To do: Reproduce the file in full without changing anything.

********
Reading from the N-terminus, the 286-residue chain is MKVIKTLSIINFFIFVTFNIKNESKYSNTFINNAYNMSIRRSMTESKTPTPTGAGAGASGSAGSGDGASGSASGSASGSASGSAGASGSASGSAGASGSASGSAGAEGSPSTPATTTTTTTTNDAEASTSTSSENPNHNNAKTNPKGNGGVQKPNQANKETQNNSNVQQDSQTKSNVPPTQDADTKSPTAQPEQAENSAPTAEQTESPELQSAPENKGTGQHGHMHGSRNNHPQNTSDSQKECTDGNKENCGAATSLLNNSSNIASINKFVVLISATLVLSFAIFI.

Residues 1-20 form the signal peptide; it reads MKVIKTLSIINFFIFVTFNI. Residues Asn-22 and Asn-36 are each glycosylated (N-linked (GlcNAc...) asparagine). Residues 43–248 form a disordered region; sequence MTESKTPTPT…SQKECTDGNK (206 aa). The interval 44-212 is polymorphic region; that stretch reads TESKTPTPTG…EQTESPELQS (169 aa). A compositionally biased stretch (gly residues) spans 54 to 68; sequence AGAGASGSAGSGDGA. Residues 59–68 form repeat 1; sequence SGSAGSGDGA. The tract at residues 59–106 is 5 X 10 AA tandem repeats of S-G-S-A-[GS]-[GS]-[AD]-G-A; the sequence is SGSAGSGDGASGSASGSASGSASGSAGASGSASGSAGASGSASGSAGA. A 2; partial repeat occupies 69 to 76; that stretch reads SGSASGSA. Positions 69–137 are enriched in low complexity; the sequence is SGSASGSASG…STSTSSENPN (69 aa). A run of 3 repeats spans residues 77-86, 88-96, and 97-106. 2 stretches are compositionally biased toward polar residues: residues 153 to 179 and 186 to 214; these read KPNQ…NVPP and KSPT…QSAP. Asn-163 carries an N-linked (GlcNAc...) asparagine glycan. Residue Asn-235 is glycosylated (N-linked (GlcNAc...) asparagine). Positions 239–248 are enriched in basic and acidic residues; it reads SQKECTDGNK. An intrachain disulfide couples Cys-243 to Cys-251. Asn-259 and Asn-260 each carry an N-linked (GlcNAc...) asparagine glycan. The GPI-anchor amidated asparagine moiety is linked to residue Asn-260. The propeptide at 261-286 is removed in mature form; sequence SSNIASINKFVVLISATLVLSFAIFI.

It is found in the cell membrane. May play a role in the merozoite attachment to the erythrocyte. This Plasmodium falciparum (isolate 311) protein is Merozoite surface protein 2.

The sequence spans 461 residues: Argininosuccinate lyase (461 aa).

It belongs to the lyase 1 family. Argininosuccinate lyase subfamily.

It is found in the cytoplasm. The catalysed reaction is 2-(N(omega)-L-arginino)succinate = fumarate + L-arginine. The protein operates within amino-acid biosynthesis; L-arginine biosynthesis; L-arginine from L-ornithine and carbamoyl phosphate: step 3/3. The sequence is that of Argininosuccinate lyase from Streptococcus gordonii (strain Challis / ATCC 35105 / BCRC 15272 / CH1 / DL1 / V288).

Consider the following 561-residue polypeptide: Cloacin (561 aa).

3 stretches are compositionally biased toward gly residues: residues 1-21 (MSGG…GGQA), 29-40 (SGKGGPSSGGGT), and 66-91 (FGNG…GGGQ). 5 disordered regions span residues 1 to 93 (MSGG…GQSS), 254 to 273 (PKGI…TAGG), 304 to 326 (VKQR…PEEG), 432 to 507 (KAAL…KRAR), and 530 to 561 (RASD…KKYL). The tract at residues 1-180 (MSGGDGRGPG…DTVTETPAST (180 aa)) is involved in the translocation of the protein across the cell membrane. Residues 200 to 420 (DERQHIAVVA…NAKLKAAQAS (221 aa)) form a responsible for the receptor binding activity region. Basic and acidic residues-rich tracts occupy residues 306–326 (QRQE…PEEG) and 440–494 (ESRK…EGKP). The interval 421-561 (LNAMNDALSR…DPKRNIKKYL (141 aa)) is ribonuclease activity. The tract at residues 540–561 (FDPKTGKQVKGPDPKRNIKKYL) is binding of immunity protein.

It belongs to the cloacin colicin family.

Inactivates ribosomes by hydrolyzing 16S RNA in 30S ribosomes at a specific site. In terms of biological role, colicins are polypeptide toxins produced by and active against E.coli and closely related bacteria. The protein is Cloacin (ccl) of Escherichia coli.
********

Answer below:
Reading from the N-terminus, the 286-residue chain is MKVIKTLSIINFFIFVTFNIKNESKYSNTFINNAYNMSIRRSMTESKTPTPTGAGAGASGSAGSGDGASGSASGSASGSASGSAGASGSASGSAGASGSASGSAGAEGSPSTPATTTTTTTTNDAEASTSTSSENPNHNNAKTNPKGNGGVQKPNQANKETQNNSNVQQDSQTKSNVPPTQDADTKSPTAQPEQAENSAPTAEQTESPELQSAPENKGTGQHGHMHGSRNNHPQNTSDSQKECTDGNKENCGAATSLLNNSSNIASINKFVVLISATLVLSFAIFI.

Residues 1-20 form the signal peptide; it reads MKVIKTLSIINFFIFVTFNI. Residues Asn-22 and Asn-36 are each glycosylated (N-linked (GlcNAc...) asparagine). Residues 43–248 form a disordered region; sequence MTESKTPTPT…SQKECTDGNK (206 aa). The interval 44-212 is polymorphic region; that stretch reads TESKTPTPTG…EQTESPELQS (169 aa). A compositionally biased stretch (gly residues) spans 54 to 68; sequence AGAGASGSAGSGDGA. Residues 59–68 form repeat 1; sequence SGSAGSGDGA. The tract at residues 59–106 is 5 X 10 AA tandem repeats of S-G-S-A-[GS]-[GS]-[AD]-G-A; the sequence is SGSAGSGDGASGSASGSASGSASGSAGASGSASGSAGASGSASGSAGA. A 2; partial repeat occupies 69 to 76; that stretch reads SGSASGSA. Positions 69–137 are enriched in low complexity; the sequence is SGSASGSASG…STSTSSENPN (69 aa). A run of 3 repeats spans residues 77-86, 88-96, and 97-106. 2 stretches are compositionally biased toward polar residues: residues 153 to 179 and 186 to 214; these read KPNQ…NVPP and KSPT…QSAP. Asn-163 carries an N-linked (GlcNAc...) asparagine glycan. Residue Asn-235 is glycosylated (N-linked (GlcNAc...) asparagine). Positions 239–248 are enriched in basic and acidic residues; it reads SQKECTDGNK. An intrachain disulfide couples Cys-243 to Cys-251. Asn-259 and Asn-260 each carry an N-linked (GlcNAc...) asparagine glycan. The GPI-anchor amidated asparagine moiety is linked to residue Asn-260. The propeptide at 261-286 is removed in mature form; sequence SSNIASINKFVVLISATLVLSFAIFI.

It is found in the cell membrane. May play a role in the merozoite attachment to the erythrocyte. This Plasmodium falciparum (isolate 311) protein is Merozoite surface protein 2.

The sequence spans 461 residues: Argininosuccinate lyase (461 aa).

It belongs to the lyase 1 family. Argininosuccinate lyase subfamily.

It is found in the cytoplasm. The catalysed reaction is 2-(N(omega)-L-arginino)succinate = fumarate + L-arginine. The protein operates within amino-acid biosynthesis; L-arginine biosynthesis; L-arginine from L-ornithine and carbamoyl phosphate: step 3/3. The sequence is that of Argininosuccinate lyase from Streptococcus gordonii (strain Challis / ATCC 35105 / BCRC 15272 / CH1 / DL1 / V288).

Consider the following 561-residue polypeptide: Cloacin (561 aa).

3 stretches are compositionally biased toward gly residues: residues 1-21 (MSGG…GGQA), 29-40 (SGKGGPSSGGGT), and 66-91 (FGNG…GGGQ). 5 disordered regions span residues 1 to 93 (MSGG…GQSS), 254 to 273 (PKGI…TAGG), 304 to 326 (VKQR…PEEG), 432 to 507 (KAAL…KRAR), and 530 to 561 (RASD…KKYL). The tract at residues 1-180 (MSGGDGRGPG…DTVTETPAST (180 aa)) is involved in the translocation of the protein across the cell membrane. Residues 200 to 420 (DERQHIAVVA…NAKLKAAQAS (221 aa)) form a responsible for the receptor binding activity region. Basic and acidic residues-rich tracts occupy residues 306–326 (QRQE…PEEG) and 440–494 (ESRK…EGKP). The interval 421-561 (LNAMNDALSR…DPKRNIKKYL (141 aa)) is ribonuclease activity. The tract at residues 540–561 (FDPKTGKQVKGPDPKRNIKKYL) is binding of immunity protein.

It belongs to the cloacin colicin family.

Inactivates ribosomes by hydrolyzing 16S RNA in 30S ribosomes at a specific site. In terms of biological role, colicins are polypeptide toxins produced by and active against E.coli and closely related bacteria. The protein is Cloacin (ccl) of Escherichia coli.